When owner of , Dan Richer greeted me on Tuesday it was with a bowl of soup. Now, I won’t be greeted any other way.
We sat down over locally grown butternut squash soup with bread Dan made earlier that day to discuss the progression of his restaurant over the past few years. The restaurant has evolved from a traditional pizzeria to an osteria and pizzeria dedicated to making food that is in season and locally grown.
We’ve all heard the term “locavore” and — before you groan — don’t let hipster jargon turn you off to what’s at the heart of that word. You are eating fresh food from a local source.
Anyone who has eaten a locally grown tomato can attest that eating locally is better for all involved; the farmer, the restaurant and the customer. They all benefit from this, in Dan’s words, “symbiotic relationship.” The farmer gets paid for providing a quality product, the restaurant gets the freshest local produce, and the customer reaps the delicious results.
Dan broke down this small circle of life over a beet salad topped with field greens and goat cheese. The beet was from a farm in southern New Jersey and the field greens were from Garden State Urban Farms in Orange. Clearly, Dan is not kidding about the local part.
He went on to explain that Zone 7 is a company run by Mikey Arazza that acts as a liaison between farms and restaurants in New Jersey. What started out as just “this guy Mikey” and a borrowed truck has turned into a large operation with 20 -25 farms and restaurants partnering to collaborate on next season’s menus.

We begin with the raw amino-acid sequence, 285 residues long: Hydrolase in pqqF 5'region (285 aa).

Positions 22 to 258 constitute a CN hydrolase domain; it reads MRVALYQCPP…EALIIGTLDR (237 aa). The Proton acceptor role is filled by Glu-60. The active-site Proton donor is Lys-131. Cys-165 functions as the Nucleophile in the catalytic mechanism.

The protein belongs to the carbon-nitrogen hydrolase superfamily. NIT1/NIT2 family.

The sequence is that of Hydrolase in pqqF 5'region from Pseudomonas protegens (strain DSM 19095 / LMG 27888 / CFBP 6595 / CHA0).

Recently, Dan and his business partner Fred Shandler drove to Princeton to attend a meeting where all the restaurant and farm operators who work with Zone 7 had lunch and discussed the next growing season.
Garden State Urban Farms, a not-for-profit farm located in Orange, New Jersey and run by Maplewood resident Lorraine Gibbons, is the other supplier of produce. The farm provides fresh, local produce to urban communities in the area. Dan described in detail the dynamics of GSUF and how local restaurants like Arturo’s are integral to the farm’s goal of providing fresh produce for cheap to places like Beth Israel Hospital in Newark.
“With restaurants like Gramercy Tavern and Arturo’s buying produce from her, she can then provide produce to those people in those urban areas at cost.” He continued, “We’re getting this incredible lettuce and we’re giving people jobs … plus the rest of the greenhouse is set up for that community to have fresh produce.”
For Dan Richer, eating local is not just a trend; it is a chance for social mobility, for health, and for economic opportunity.
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